Where Digital Marketing Meets Outreach for Government Services

Introducing Code for America’s Digital Outreach Playbook

Before I came to work at Code for America, I worked in local government for more than a decade. I loved each of the roles I had there, but I took the job at Code for America for many reasons — besides the great people, and the secure room where I get to park my extra-long cargo bike, it was an opportunity to learn from a tech-first organization. I could go on and on describing the amazing work that we do to build and deliver services that are effective and easy to use, but these products are only useful if we can actually reach the people we are trying to serve. And at Code for America, the people we’re trying to serve are among the most vulnerable in our society. So what I really want to talk about is the amazing work we have done on digital outreach to people who need government services like SNAP, or workforce services, or record clearance help, and need to be able to access those services online.

While people selling shoes, food delivery, car rentals, or plane tickets have mastered the art of internet advertising, digital advertising isn’t something most people running a direct service program think about, at least not in the non-profit and government spaces. Yet this is just another form of outreach. It’s one that meets people where they are — online — and one that, with a little bit of know-how, can be very cost effective. So, with the help of the James Irvine Foundation, we wrote a Digital Outreach Playbook to translate the world of digital advertising into digital outreach specifically for the populations that local governments serve. In Code for America’s case, that includes people who are eligible for safety-net services, people who are low-income, people who are in contact with the criminal justice system.

The concept of cultural competence has long been embraced by program leaders and direct service staff wanting to engage clients in taking up a variety of services; that is, the idea that you must take into account the circumstances that inform people’s lives and meet them where they are. The same principles apply to digital outreach. We strive to use tech-competence to understand our users — what they are searching for, what language they are using to search for help — and make sure we are meeting them where they are online. And we constantly examine our data to be more effective in reaching them. We tested, we iterated, we worked hard to find people who might be in need of the services that our products are focused on.

When I worked in local government there was a big push around increasing our social media presence, and I was so proud of helping my department dip its toe into the waters of digital practices. We built up our social media presence, especially on Facebook, in an effort to meet potential clients and engage residents. But we never thought about trying any Facebook advertising for our services. Our efforts were spent trying to get people to like our Facebook page, but that wasn’t the message we really needed to be putting out there. Once they got to our Facebook, they might see posts that told them about the service we could provide, but we could have just skipped that step by running ads saying “Do you need this service?” (Not in those words, of course.)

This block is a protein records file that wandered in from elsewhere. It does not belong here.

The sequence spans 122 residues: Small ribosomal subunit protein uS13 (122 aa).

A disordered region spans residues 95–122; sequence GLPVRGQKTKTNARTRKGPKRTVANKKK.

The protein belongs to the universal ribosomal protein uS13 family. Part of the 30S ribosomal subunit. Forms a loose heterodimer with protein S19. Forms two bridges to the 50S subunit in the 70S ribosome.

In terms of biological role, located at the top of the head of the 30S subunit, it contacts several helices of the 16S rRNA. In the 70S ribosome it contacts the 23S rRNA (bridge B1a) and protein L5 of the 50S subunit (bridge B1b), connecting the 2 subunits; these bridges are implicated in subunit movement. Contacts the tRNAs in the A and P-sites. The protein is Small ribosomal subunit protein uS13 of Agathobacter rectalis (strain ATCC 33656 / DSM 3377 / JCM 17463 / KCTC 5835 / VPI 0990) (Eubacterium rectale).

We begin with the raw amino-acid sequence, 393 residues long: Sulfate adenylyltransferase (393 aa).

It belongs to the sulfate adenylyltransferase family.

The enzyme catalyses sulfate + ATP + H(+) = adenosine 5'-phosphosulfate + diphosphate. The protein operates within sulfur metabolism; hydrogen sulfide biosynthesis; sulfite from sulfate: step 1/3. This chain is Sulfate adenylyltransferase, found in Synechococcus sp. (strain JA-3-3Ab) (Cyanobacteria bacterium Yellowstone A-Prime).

We also did a lot of paper outreach: posting flyers in libraries, or clinics, or sending them home with kids at school. We did this mostly because we knew it worked, but over time these strategies have become less effective. People talk about the expense of digital advertising, but in fact printing is often more expensive. One of the great advantages of digital advertising is it provides you with data and metrics to measure success and think about where your costs are, and how to make them go down over time. (More on that in our CTO Lou Moore’s data dive in the Playbook.)

Our hope is to provide real proof points, including case studies about two of our products, so you can make the case that digital outreach can and does work. And this playbook is issue-agnostic. We focus on two products that help with nutrition assistance and record clearance, but the principles and best practices we provide could easily apply to people who need mental health services, or people who need Medicaid, or parents who need summer meal programs, or free vaccinations, or after-school programs…

Want to find out more? Read the whole playbook here.

With thanks to the James Irvine Foundation, who generously funded the production of the playbook.

Code for America Blog

Writing and thinking about government that works for people, by people, in the 21st century.

SaraT Mayer

Written by

Chief Program Officer at Code for America

Code for America Blog

Writing and thinking about government that works for people, by people, in the 21st century.